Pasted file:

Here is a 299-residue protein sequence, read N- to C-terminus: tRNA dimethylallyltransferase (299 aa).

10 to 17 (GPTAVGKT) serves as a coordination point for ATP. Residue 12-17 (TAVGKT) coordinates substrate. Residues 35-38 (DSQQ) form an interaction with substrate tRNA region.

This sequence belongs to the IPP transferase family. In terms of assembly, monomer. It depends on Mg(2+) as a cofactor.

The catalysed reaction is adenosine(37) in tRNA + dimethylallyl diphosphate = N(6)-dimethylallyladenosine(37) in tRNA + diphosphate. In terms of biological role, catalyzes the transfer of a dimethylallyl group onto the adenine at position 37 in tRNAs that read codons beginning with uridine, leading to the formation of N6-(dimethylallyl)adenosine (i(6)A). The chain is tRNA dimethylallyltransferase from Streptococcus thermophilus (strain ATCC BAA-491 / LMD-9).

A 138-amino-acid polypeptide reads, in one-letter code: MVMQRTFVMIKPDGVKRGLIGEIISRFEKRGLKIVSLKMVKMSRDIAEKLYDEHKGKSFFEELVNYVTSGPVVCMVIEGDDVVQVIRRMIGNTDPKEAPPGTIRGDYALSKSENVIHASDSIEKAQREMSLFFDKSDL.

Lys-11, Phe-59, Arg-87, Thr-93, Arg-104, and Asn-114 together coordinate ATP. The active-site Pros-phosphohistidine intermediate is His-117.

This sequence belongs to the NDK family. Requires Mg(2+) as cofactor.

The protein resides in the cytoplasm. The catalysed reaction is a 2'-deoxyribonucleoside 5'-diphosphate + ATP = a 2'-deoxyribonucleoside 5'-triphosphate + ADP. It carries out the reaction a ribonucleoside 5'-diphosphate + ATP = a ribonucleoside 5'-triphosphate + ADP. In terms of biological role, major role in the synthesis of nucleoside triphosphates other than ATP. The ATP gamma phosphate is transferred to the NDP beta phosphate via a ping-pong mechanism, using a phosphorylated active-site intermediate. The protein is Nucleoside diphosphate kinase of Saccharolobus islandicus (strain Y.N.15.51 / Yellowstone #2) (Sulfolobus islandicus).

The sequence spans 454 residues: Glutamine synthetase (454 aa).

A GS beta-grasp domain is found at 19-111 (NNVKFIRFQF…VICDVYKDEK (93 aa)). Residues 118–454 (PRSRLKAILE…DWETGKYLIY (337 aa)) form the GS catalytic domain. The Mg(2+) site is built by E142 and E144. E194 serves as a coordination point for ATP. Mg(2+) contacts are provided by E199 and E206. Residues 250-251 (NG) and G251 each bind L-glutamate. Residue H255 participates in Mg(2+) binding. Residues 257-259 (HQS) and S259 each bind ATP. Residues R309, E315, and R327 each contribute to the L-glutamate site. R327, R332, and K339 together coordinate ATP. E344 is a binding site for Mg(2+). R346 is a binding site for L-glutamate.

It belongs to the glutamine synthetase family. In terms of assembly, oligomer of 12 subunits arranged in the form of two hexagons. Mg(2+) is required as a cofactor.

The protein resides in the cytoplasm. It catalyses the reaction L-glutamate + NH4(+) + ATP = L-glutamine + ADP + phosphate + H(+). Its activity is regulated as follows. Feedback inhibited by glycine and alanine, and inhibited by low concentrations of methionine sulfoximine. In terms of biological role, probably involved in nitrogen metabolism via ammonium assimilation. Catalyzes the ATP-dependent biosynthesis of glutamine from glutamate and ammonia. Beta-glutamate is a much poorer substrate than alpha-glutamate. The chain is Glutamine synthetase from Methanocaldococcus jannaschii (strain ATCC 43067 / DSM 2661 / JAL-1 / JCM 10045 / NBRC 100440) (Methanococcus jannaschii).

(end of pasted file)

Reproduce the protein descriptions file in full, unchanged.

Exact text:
Here is a 299-residue protein sequence, read N- to C-terminus: tRNA dimethylallyltransferase (299 aa).

10 to 17 (GPTAVGKT) serves as a coordination point for ATP. Residue 12-17 (TAVGKT) coordinates substrate. Residues 35-38 (DSQQ) form an interaction with substrate tRNA region.

This sequence belongs to the IPP transferase family. In terms of assembly, monomer. It depends on Mg(2+) as a cofactor.

The catalysed reaction is adenosine(37) in tRNA + dimethylallyl diphosphate = N(6)-dimethylallyladenosine(37) in tRNA + diphosphate. In terms of biological role, catalyzes the transfer of a dimethylallyl group onto the adenine at position 37 in tRNAs that read codons beginning with uridine, leading to the formation of N6-(dimethylallyl)adenosine (i(6)A). The chain is tRNA dimethylallyltransferase from Streptococcus thermophilus (strain ATCC BAA-491 / LMD-9).

A 138-amino-acid polypeptide reads, in one-letter code: MVMQRTFVMIKPDGVKRGLIGEIISRFEKRGLKIVSLKMVKMSRDIAEKLYDEHKGKSFFEELVNYVTSGPVVCMVIEGDDVVQVIRRMIGNTDPKEAPPGTIRGDYALSKSENVIHASDSIEKAQREMSLFFDKSDL.

Lys-11, Phe-59, Arg-87, Thr-93, Arg-104, and Asn-114 together coordinate ATP. The active-site Pros-phosphohistidine intermediate is His-117.

This sequence belongs to the NDK family. Requires Mg(2+) as cofactor.

The protein resides in the cytoplasm. The catalysed reaction is a 2'-deoxyribonucleoside 5'-diphosphate + ATP = a 2'-deoxyribonucleoside 5'-triphosphate + ADP. It carries out the reaction a ribonucleoside 5'-diphosphate + ATP = a ribonucleoside 5'-triphosphate + ADP. In terms of biological role, major role in the synthesis of nucleoside triphosphates other than ATP. The ATP gamma phosphate is transferred to the NDP beta phosphate via a ping-pong mechanism, using a phosphorylated active-site intermediate. The protein is Nucleoside diphosphate kinase of Saccharolobus islandicus (strain Y.N.15.51 / Yellowstone #2) (Sulfolobus islandicus).

The sequence spans 454 residues: Glutamine synthetase (454 aa).

A GS beta-grasp domain is found at 19-111 (NNVKFIRFQF…VICDVYKDEK (93 aa)). Residues 118–454 (PRSRLKAILE…DWETGKYLIY (337 aa)) form the GS catalytic domain. The Mg(2+) site is built by E142 and E144. E194 serves as a coordination point for ATP. Mg(2+) contacts are provided by E199 and E206. Residues 250-251 (NG) and G251 each bind L-glutamate. Residue H255 participates in Mg(2+) binding. Residues 257-259 (HQS) and S259 each bind ATP. Residues R309, E315, and R327 each contribute to the L-glutamate site. R327, R332, and K339 together coordinate ATP. E344 is a binding site for Mg(2+). R346 is a binding site for L-glutamate.

It belongs to the glutamine synthetase family. In terms of assembly, oligomer of 12 subunits arranged in the form of two hexagons. Mg(2+) is required as a cofactor.

The protein resides in the cytoplasm. It catalyses the reaction L-glutamate + NH4(+) + ATP = L-glutamine + ADP + phosphate + H(+). Its activity is regulated as follows. Feedback inhibited by glycine and alanine, and inhibited by low concentrations of methionine sulfoximine. In terms of biological role, probably involved in nitrogen metabolism via ammonium assimilation. Catalyzes the ATP-dependent biosynthesis of glutamine from glutamate and ammonia. Beta-glutamate is a much poorer substrate than alpha-glutamate. The chain is Glutamine synthetase from Methanocaldococcus jannaschii (strain ATCC 43067 / DSM 2661 / JAL-1 / JCM 10045 / NBRC 100440) (Methanococcus jannaschii).